-What are you currently reading?
-What did you just finish reading?
-What are you planning on reading next?
I am currently reading Date & Time by Phil Kaye
I started following Phil Kay’s poetry in 2014 but have only now managed to get my hands on the physical copies of his books. I love the cover on this one, and in it is written so many of my favourite poems of his. It’s a quiet collection, yet incredibly inventive and strong. It “explodes with imaginative scope, intelligence and feeling” and is one of those collections that you want to read slowly so it never has to end.
Blurb: Date&Time is a vulnerable exploration of the distance between memory and lived experience, between the speaker and the reader, between how we see ourselves and how we see our lovers, our friends, and family. Through poems that are as wry as they are heart-breaking, Phil Kaye’s work is unflinchingly honest as he considers the chronology, or rather achronology, of love and loss.
“Phil Kaye does not simply walk us through the door of the past, he asks the reader to assist him in taking the door of its hinges. I am so thankful for this collection. It gives us all a new vocabulary with which to consider who we have been and who we are becoming.” -Clint Smith
I just finished reading A Light Bulb Symphony, Poems by Phil Kaye
A mesmerizing choice of words, sentences that sing themselves off of the pages, emotions too big to fit the 10p font. This is Phil Kaye’s first poetry collection, and it’s just as strong as his later works. His writing is elegant and sincere, as he writes about his memories and his life, family and loved ones, the small things and the big things and all the things that make up a life well lived.
The book doesn’t have one, but I want to show you some excerpts from one of the poems in it:
“Ayekaye – For Aurora”
It’s days like this I wonder what I’m doing
3,000 miles away from the only person
whose skipping stone heart
leaves ripples that sounds just like mine
when they lap against the shore.
I keep all your cards
like Magic Marker prayers.
I hang them up around my days
like Post-It notes that read, “Live.”
Because you made me believe in ice cream for dinner
and Disneyland on a school day.
So the nights I need you the most
I take a pocket full of skipping stones
And off the New York coast
I listen to you breathe.
Next, I’ll be reading the five people you meet in Heaven by Mitch Albom
Ever since 2013, every year when November comes around I have to pick this book up. It’s been read and thumbed through, thrown in my bag and forgotten on the bus multiple times, dropped in the bath and accidentally splattered with tea more times than I can count. There is something in this story that I always gravitate back towards, something quiet and intimate, something kind and forgiving. A book about how everything we do affect something or someone somehow, how our actions can change someone’s life without us even knowing it, and how small acts of a stranger can have a massive impact on our own lives. It’s a celebration of the goodness in people, something I think we all need to be reminded of from time to time, and therefore I make sure to read it once a year, at the time when the days are darkest and the weather the most dreary. A book I really, really recommend.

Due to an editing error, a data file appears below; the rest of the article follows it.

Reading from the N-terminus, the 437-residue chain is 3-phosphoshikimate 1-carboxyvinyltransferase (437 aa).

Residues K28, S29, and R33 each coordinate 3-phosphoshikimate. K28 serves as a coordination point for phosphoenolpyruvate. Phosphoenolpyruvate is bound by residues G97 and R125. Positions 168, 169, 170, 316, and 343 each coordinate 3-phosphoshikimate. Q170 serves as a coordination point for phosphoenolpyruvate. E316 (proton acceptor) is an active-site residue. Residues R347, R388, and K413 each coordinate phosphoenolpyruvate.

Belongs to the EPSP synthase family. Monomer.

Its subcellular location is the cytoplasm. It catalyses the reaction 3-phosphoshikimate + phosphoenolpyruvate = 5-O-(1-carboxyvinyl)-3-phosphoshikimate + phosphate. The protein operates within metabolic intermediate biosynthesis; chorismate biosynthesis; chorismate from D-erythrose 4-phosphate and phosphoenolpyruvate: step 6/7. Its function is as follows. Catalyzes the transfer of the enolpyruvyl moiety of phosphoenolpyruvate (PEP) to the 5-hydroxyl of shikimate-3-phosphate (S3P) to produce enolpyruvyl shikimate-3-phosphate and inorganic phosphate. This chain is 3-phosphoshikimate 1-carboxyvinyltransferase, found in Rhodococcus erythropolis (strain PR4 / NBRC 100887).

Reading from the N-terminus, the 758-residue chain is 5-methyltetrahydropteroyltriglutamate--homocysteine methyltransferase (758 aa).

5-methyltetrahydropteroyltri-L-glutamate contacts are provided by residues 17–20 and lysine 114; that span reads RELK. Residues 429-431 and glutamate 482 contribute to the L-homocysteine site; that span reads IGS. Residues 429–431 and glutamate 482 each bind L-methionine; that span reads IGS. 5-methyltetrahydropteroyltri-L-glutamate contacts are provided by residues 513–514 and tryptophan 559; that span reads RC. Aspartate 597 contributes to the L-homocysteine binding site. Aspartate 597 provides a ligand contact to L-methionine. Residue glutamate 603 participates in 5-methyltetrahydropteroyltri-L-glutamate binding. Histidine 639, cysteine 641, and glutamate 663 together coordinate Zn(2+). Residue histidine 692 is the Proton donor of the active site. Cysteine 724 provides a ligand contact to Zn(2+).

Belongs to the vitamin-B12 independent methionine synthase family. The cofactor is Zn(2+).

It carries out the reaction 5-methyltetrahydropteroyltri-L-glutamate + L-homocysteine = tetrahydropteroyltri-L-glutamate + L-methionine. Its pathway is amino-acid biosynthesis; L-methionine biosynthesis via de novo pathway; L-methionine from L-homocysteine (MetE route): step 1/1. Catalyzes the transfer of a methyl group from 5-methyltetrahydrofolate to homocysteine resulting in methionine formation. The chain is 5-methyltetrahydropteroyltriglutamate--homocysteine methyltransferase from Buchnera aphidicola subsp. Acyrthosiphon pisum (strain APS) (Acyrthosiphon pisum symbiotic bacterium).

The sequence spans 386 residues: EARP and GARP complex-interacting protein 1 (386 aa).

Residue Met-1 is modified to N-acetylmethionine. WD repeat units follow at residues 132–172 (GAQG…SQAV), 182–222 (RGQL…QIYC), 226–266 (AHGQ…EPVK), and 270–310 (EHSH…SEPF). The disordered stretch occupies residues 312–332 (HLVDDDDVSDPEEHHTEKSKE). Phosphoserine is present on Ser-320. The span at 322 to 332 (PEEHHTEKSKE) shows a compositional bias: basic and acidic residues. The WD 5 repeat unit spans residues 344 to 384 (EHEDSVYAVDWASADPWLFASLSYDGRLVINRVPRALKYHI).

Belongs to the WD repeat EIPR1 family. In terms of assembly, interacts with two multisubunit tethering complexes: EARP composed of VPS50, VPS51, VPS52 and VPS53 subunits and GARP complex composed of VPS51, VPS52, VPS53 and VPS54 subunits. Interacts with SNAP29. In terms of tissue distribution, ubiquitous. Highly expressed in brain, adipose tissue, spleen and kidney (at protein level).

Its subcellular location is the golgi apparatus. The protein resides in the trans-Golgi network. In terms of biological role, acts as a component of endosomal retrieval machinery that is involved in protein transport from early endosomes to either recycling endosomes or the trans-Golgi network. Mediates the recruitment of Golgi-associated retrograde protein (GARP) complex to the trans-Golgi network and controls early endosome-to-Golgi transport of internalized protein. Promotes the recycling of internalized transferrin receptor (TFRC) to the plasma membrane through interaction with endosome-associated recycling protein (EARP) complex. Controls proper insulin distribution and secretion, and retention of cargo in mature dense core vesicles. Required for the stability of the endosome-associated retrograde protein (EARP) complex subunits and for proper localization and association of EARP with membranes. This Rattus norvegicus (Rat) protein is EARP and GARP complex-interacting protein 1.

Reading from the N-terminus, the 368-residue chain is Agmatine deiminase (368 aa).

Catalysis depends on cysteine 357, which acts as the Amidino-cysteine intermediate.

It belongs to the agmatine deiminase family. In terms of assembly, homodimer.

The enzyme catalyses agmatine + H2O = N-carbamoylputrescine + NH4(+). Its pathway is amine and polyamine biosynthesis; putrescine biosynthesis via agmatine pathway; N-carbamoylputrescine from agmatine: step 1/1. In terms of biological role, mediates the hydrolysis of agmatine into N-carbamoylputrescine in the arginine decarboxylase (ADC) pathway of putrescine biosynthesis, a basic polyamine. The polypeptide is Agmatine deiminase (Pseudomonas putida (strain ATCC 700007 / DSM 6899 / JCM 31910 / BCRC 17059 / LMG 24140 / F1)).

All endings are also beginnings, we just don’t know it at the time… An enchanting, beautifully crafted novel that explores a mystery only heaven can unfold.
So a week heavy with poetry and nostalgia; it’s wonderful all the stuff books can make you feel.
Have you read any of these? Or any of Mitch Albom’s other books?
If you’ve written a WWW Wednesday post today, please leave it in the comments, I’d love to have a read! Or if you just want to chat books, I’m always here for that, too!
And it’s Wednesday again! Life’s a bit hectic at the moment and I’m not getting as much writing or creative work done as I’d like to, but nevertheless, this week’s given me one of the better reading experiences I’ve had in years! I’m properly falling in love with books again, and there’s no better feeling in the world.
All will be revealed in a couple of paragraphs, so without further ado,
welcome to another WWW Wednesday!
WWW Wednesday is hosted by Sam at Taking on a World of Words, and anyone can join the fun! All you have to do is answer three simple questions (“The three Ws”):
-What are you currently reading?
-What did you just finish reading?
-What are you planning on reading next?
I am currently reading: Mirage by Somaiya Daud
This book gives off a clear fairytale-esque space opera-vibe, which got me proper intrigued from the get-go. I’m only a couple pages in, but I love the language and the tone, and the intricate world building is really clever. My copy is also beautiful with sprayed purple pages and the cover is breathtaking! So excited to get further into this!
“The crown of Dinah had been stripped from me, my face changed, my body broken. But I was not a slave and I was not a spare. I was my mother’s daughter, and I would survive and endure. I would find my way back home.”